Apollo Eight First Christmas From the Moon
HOUSTON – The crew of Apollo Earth has a message for those of you on Earth. Forty-five years ago NASA astronauts Frank Borman, Jim Lovell and Bill Anders were away from home for the Christmas holiday. Those early missions to explore space were important. They also focused many here on Earth to the fact that humanity is sitting on this planet and in many ways it is all we have.
The Crew has a Message for Earth
The three astronauts were on the first orbital mission to the Moon. The United States was focused on many issues, the growing turbulence of the era, and the growing peace movement to fight the Vietnam War were growing.
The NASA Administration was also focused on keeping a challenge from President John F. Kennedy to put a man on the moon and return him safely to the Earth before the end of the decade.
NASA states, “The mission objectives for Apollo 8 included a coordinated performance of the crew, the command and service module, or CSM, and the support facilities. The mission also was to demonstrate translunar injection; CSM navigation, communications and midcourse corrections; consumable assessment; and passive thermal control. The detailed test objectives were to refine the systems and procedures relating to future lunar operations”.
Humanity Took Over the Science
The Astronauts on Christmas Eve during that mission read from the Bible reading from Genesis.
Christmas Eve, 1968 was one of the most turbulent, tragic years in American history drew to a close, millions around the world were watching and listening as the Apollo 8 astronauts – Frank Borman, Jim Lovell and Bill Anders – became the first humans to orbit another world.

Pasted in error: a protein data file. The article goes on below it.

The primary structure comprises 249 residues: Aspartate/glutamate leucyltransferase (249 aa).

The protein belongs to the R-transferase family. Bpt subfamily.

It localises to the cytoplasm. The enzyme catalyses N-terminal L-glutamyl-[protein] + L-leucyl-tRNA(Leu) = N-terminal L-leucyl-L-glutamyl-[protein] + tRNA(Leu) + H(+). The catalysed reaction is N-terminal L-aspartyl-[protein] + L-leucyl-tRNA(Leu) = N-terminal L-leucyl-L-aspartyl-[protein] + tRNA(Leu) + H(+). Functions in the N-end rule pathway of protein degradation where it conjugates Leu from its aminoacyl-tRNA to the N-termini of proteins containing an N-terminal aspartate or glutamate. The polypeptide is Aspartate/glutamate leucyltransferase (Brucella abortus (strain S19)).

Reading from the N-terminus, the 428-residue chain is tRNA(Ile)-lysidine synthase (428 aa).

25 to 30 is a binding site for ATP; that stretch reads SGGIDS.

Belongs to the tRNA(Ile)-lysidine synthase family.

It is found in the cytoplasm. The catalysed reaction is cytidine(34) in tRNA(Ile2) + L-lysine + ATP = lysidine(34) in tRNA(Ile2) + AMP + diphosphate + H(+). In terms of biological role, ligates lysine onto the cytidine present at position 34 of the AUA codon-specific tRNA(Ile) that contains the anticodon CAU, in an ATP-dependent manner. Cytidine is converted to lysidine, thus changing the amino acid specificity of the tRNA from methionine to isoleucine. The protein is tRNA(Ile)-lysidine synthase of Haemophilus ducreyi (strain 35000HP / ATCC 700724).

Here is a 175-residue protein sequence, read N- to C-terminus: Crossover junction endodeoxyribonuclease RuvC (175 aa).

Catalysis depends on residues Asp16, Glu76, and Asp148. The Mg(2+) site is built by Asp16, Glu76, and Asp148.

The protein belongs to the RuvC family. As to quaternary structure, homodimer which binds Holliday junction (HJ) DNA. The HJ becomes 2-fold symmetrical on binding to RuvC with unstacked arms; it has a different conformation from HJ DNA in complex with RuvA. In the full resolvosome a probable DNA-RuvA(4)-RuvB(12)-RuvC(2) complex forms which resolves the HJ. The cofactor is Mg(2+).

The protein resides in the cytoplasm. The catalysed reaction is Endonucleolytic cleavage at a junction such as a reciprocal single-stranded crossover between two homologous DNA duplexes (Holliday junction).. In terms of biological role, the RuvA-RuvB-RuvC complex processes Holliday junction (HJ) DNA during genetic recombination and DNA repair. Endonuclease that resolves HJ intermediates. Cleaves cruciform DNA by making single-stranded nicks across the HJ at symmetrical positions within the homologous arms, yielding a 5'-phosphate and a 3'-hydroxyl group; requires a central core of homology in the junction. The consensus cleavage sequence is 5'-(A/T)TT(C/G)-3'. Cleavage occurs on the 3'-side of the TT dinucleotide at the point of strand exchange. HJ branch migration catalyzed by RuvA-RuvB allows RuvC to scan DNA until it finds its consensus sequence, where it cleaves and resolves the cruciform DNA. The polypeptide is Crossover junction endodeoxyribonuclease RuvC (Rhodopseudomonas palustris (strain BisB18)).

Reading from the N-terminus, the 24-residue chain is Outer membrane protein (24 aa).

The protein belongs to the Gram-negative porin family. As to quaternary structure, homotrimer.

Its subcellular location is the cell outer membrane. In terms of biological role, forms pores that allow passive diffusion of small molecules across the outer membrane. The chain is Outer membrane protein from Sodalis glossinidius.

As their command module floated above the lunar surface, the astronauts beamed back images of the moon and Earth and took turns reading from the book of Genesis, closing with a wish for everyone “on the good Earth.”
“We were told that on Christmas Eve we would have the largest audience that had ever listened to a human voice,” recalled Borman during 40th anniversary celebrations in 2008. “And the only instructions that we got from NASA was to do something appropriate.”
“The first ten verses of Genesis is the foundation of many of the world’s religions, not just the Christian religion,” added Lovell. “There are more people in other religions than the Christian religion around the world, and so this would be appropriate to that and so that’s how it came to pass.”
The mission was also famous for the iconic “Earthrise” image, snapped by Anders, which would give humankind a new perspective on their home planet. Anders has said that despite all the training and preparation for an exploration of the moon, the astronauts ended up discovering Earth.